City Region leaders are demanding to know what information the UK Government are taking into account when deciding the fate of the Swansea Bay Tidal Lagoon.
In a letter to the Department of Business, Energy and Industrial Strategy, it’s being asked if the cost of electricity is the only factor being considered, or if other Tidal Lagoon benefits are also being taken on board.
The letter comes within days of the Welsh Government pledging £200 million to help build the Swansea Bay Tidal Lagoon.
Cllr Rob Stewart, Lead Leader for the Swansea Bay City Region, said:
“The Welsh Government funding pledge is a game-changer because it allows tidal in Swansea Bay to be priced the same as nuclear in Hinckley, which the UK Government has already approved.
“This completely dispels the myth that the Tidal Lagoon is too expensive to be given the go-ahead, so we’d like to know if it’s just the cost of electricity the UK Government will base its decision on, or if the project’s many other benefits are also being considered.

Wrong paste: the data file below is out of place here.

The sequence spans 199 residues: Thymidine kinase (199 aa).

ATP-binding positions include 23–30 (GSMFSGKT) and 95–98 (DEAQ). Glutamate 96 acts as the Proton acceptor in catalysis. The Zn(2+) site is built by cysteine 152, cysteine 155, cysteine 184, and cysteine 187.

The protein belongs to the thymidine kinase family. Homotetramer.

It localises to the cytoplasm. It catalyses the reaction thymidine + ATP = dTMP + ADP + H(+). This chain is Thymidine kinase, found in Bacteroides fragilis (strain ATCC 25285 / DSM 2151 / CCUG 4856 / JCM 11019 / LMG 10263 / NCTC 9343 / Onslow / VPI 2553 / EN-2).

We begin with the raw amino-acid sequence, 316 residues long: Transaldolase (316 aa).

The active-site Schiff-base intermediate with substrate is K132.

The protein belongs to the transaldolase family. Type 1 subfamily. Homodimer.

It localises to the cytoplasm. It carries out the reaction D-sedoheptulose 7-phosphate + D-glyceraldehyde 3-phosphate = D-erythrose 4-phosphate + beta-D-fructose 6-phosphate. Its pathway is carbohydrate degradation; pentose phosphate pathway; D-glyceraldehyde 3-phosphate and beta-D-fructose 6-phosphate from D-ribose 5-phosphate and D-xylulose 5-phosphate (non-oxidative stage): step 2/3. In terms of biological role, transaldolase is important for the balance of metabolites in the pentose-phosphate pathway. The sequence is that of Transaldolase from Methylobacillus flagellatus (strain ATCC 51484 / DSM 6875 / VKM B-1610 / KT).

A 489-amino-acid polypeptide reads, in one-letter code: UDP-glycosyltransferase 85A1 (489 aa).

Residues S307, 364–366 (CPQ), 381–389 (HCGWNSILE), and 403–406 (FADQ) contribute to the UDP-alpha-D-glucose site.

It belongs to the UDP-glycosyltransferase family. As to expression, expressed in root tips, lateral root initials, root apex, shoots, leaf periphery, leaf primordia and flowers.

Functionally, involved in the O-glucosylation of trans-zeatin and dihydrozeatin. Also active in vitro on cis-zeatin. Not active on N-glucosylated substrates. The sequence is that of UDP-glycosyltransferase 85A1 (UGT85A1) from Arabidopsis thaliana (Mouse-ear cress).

“The Tidal Lagoon will create thousands of jobs, benefit supply chain businesses across South West Wales, and lead to a new global export industry in Swansea Bay.
“So if these factors are also being taken on board, then what information has been collected and provided for the attention of UK Government decision-makers?
“This is a vital decision, so the people of South West Wales deserve to know.”
In January 2017, a UK Government-commissioned report published by former energy minister Charles Hendry referred to the Tidal Lagoon as a ‘no regrets’ option.
Cllr Stewart said:
“This is a project that’s seen by all four regional councils and the wider business community as an extremely important catalyst to address the gulf in economic well-being between Swansea Bay and the rest of the UK.
“It would further boost everything we’re doing as part of the £1.3bn Swansea Bay City Deal to improve local people’s lives by raising aspirations and giving opportunities to access well-paid jobs in key regional sectors like energy, creative industries, advanced manufacturing and life sciences.”